Why is it that sometimes animated characters make content more compelling and sometimes they seem, well, creepy? It seems like this can be the case, even for the same use, but just with different viewers. My friend and colleague, Professor Mark Salisbury, produces 2-3 minute segments on Knowledge Management for an NPR affiliate in Albuquerque, New Mexico among other locations. There are quite a few of these segments (and some supporting graphics) available on his web site (sample radio segments). I genuinely enjoy the segments for their content, as well as the recollections they inspire of good times and good fun working with Mark.
Recently he started using the Oddcast hosting service SitePal to make what I would call "pOddcasts" like this, The Knowledge Worker. I’ve heard about the research on animated characters and understand the need to more clearly personify the characters or vignettes in elearning– I even encouraged it while at Macromedia (Animated Talking Characters for Elearning). However, in this case the technology just doesn’t add value for me. I don’t know if it is because I know Mark and have seen him speak, or because of my demographic (40+, non-gamer), or whatever.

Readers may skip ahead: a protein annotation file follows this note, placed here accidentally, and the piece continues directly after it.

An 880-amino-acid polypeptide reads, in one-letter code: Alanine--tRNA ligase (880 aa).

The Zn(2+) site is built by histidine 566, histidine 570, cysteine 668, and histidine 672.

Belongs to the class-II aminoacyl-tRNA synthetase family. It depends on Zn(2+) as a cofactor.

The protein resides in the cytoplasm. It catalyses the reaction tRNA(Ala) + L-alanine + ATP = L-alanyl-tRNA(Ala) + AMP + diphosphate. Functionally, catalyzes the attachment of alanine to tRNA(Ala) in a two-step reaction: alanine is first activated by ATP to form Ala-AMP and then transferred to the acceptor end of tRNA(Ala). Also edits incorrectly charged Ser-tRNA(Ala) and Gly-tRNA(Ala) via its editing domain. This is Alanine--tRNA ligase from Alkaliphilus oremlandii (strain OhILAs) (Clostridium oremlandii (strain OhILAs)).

Has anyone else run into this experience with virtual characters? I saw a presentation at the Learning 2005 conference that was titled, Can Virtual Characters Produce Real Results in Simulations? I really enjoyed the presentation by Tomas Ramirez and Greg Sapnar of Bristol-Myers Squibb. They cited some good fundamental research on use of virtual characters and included tools like a Virtual Character Decision Maker’s Matrix job aid (from Night Kitchen Media) for selecting and developing characters. They referenced the work of Clark/Lyons and Reeves-Nass on virtual characters. This makes me wonder, was the issue for me that there already was a real character in my mind, so there is some sort of disonance when I see the virtual Mark? How can one ensure that virtual characters increase effectiveness and comfort for the learner?
Does anyone have other thoughts about this or pointers to relevant research?